“Introducing Captain Atom”
- Artist: Steve Ditko
- Writer: Joe Gill
Space Adventures was an anthology series published by Charlton Comics in the late 1950s – early 1960s. This issue has four science-fiction tales, but for the purposes of this blog I am only reading the Captain Atom story.
Let’s set our wayback machines to March 1960 and see what the world was like. On March 4, 1960, French cargo ship La Coubre, carrying 70 tons of munitions from Belgium, exploded in Havana harbor, killing 70 bystanders. On March 21, 1960, South African police fired on unarmed black protesters in Sharpeville, killing 69. Staff Sergeant Elvis Presley was honorably discharged from the United States Army on March 6. Dwight Eisenhower was president of the United States, but later that year John F. Kennedy would be elected as 35th president. Man had not yet walked on the moon and the Cold War was still simmering.
In this issue we are first introduced to Captain Adam (we don’t get his first name in this issue), “the Air Force career man who knew more about rocketry, missiles, and the universe than any man alive… a specialist of the missile age, a trained, dedicated soldier who was a physics prodigy at eight, a chemist, a ballistics genius! In short, Captain Adam was an invaluable space-age soldier even before that memorable day at Cape Canaveral, Florida, when an Atlas missile was being readied for blast-off… with an atomic warhead inside… and Captain Adam making the final last-second adjustments!”
So it is established in the first panel that this Air Force Captain is the cock of the walk. However, he appears to lack common sense. He finds himself doing last-minute repairs to a missile that is set to launch in just three minutes. He drops his screwdriver and thus his goose is cooked. He has time to say, “It looks as though I’m going for a fast, long ride!” before the rocket launches. Oh yeah, he’s a comic book character so he talks to himself a lot. The general at ground control tries to stop the launch but is too late.
As the rocket launches, an airman on the ground remarks, “The best officer in the Air Force is in there!” So, in case you missed it in the opening paragraph, Captain Adam is basically The Shit around Cape Canaveral.
The crushing weight of the G force causes the Captain to pass out as the rocket climbs higher into the atmosphere.
Now, for some reason, this rocket has an atomic warhead that was set to explode 300 miles above the Earth. The automatic countdown can’t be stopped and the warhead detonates. “At the instant of fission, Captain Adam was not flesh, bone and blood at all… the desiccated molecular skeleton was intact but a change, never known to man, had taken place!” I love how in old comics every sentence ends with an exclamation point! Like the narrator is reading it to you frantically!
So, Captain Adam is dead. Incinerated. Kaput. Just like all those poor Japanese people in Hiroshima, he has been disintegrated. His buddy Gunner is very sad.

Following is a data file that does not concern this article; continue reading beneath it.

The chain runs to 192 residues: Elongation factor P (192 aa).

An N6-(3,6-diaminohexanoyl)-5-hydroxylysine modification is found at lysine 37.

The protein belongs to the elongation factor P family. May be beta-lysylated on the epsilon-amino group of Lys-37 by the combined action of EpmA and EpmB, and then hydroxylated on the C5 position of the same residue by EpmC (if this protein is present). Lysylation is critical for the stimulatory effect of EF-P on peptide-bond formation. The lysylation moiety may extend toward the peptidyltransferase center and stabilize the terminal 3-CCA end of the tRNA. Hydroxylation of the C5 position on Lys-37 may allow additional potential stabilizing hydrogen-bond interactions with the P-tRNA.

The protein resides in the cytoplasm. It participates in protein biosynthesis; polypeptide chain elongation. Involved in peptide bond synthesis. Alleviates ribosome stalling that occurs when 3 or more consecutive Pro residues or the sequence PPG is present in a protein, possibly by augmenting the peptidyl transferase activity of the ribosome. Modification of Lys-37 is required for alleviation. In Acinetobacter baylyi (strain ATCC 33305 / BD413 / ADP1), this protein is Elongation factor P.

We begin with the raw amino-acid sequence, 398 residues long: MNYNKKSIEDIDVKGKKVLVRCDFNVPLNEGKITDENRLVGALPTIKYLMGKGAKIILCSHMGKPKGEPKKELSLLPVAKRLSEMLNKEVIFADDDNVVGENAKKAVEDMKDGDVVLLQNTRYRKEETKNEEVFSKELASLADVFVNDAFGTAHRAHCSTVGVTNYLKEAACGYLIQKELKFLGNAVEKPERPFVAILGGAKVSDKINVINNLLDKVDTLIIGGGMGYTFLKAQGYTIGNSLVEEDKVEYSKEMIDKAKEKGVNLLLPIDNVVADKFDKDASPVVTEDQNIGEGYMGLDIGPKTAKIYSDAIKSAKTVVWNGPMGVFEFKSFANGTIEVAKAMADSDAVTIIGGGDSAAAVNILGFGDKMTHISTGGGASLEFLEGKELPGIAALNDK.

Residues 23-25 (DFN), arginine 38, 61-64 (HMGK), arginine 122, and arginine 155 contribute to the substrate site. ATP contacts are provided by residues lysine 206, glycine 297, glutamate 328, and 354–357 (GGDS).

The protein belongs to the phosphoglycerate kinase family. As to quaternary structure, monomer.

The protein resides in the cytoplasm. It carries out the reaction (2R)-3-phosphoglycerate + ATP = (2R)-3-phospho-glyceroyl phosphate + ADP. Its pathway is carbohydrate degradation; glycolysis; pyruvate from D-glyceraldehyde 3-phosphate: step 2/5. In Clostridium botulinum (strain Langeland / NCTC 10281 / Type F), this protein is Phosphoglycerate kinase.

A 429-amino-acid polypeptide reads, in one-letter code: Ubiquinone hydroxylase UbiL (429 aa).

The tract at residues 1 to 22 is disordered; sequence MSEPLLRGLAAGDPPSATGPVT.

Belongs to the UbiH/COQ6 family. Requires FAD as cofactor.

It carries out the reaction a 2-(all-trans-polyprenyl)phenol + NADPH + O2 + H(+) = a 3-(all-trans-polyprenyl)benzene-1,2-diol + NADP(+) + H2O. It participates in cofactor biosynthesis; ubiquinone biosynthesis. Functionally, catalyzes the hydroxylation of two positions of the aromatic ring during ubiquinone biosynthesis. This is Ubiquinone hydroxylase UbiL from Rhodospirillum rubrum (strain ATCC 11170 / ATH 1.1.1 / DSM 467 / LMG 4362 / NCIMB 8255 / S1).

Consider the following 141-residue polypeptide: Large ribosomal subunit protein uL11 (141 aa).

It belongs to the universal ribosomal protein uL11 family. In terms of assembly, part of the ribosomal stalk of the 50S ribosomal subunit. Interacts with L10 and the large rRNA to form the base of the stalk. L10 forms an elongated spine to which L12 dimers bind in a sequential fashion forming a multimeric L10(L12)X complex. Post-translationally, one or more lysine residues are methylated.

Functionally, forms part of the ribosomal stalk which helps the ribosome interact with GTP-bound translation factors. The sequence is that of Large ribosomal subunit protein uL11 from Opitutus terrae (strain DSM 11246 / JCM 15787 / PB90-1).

But wait! A disembodied voice is calling Gunner to the launchpad. Could it be? Is it?
Captain Adam is alive, but radioactive. A special suit is quickly fashioned for him to protect those around him (but his face and hands are exposed… well, everyone knows you can’t get radiation sickness from kissing or handshakes). This is the material his costume is made of. In this first issue it is blue but later yellow.
Military big-wigs are called in and the Captain demonstrates all the new powers he instinctively knows he has developed. He can burn away his clothes to expose the special suit underneath, and fly at speeds of over 20,000 miles per hour. That’s it. That’s it?
Captain Adam visits The President, who gives him a special cowl and logo for his costume. He tells the Captain he is now “Captain Atom,” and must work in secret to deter war. This doesn’t make sense though. Wouldn’t he be a better war deterrent in the open, like Dr. Manhattan in Watchmen?
But Captain Atom doesn’t have time to argue details with The President (it is purposefully ambiguous about who the president is), because some dirty Commies have sabotaged another rocket launch. The missile was supposed to have detonated harmlessly over the sea (what’s with all these rockets being detonated?), but the course has been altered to hit a huge industrial complex in Russia, sparking a retaliation and full-blown nuclear war.
Captain Atom intercepts the missile, detonates it in space, saves the day, and gets a handshake from The President. The end.
Steve Ditko’s art is clean and the Captain looks suitably heroic and muscle-bound. I really did like the panel with Gunner being all sad. The story is choppy and (I can’t believe I’m saying this about 1960s sci-fi) there isn’t enough exposition. What is the purpose of blowing all these rockets up? Why are they so vague about Cap’s powers? If atomic blasts make you a super-hero, why isn’t Japan populated with more Power Rangers?
But it is good for what it was. Obviously, in 1960 I wouldn’t have been Joe Gill’s target demographic. The origin story is similar to that of Dr. Manhattan’s, but in Watchmen, it made more sense. I think if I had spent a dime on Space Adventures #33 as a nine-year-old, I would have been antsy for the next issue. Let’s see what Cap can do!
Art: A, Story: C. I give the issue a solid B.
This “universe” was absorbed into DC Comics’ Multiverse when the Charlton characters were purchased by DC. This universe became Earth-4.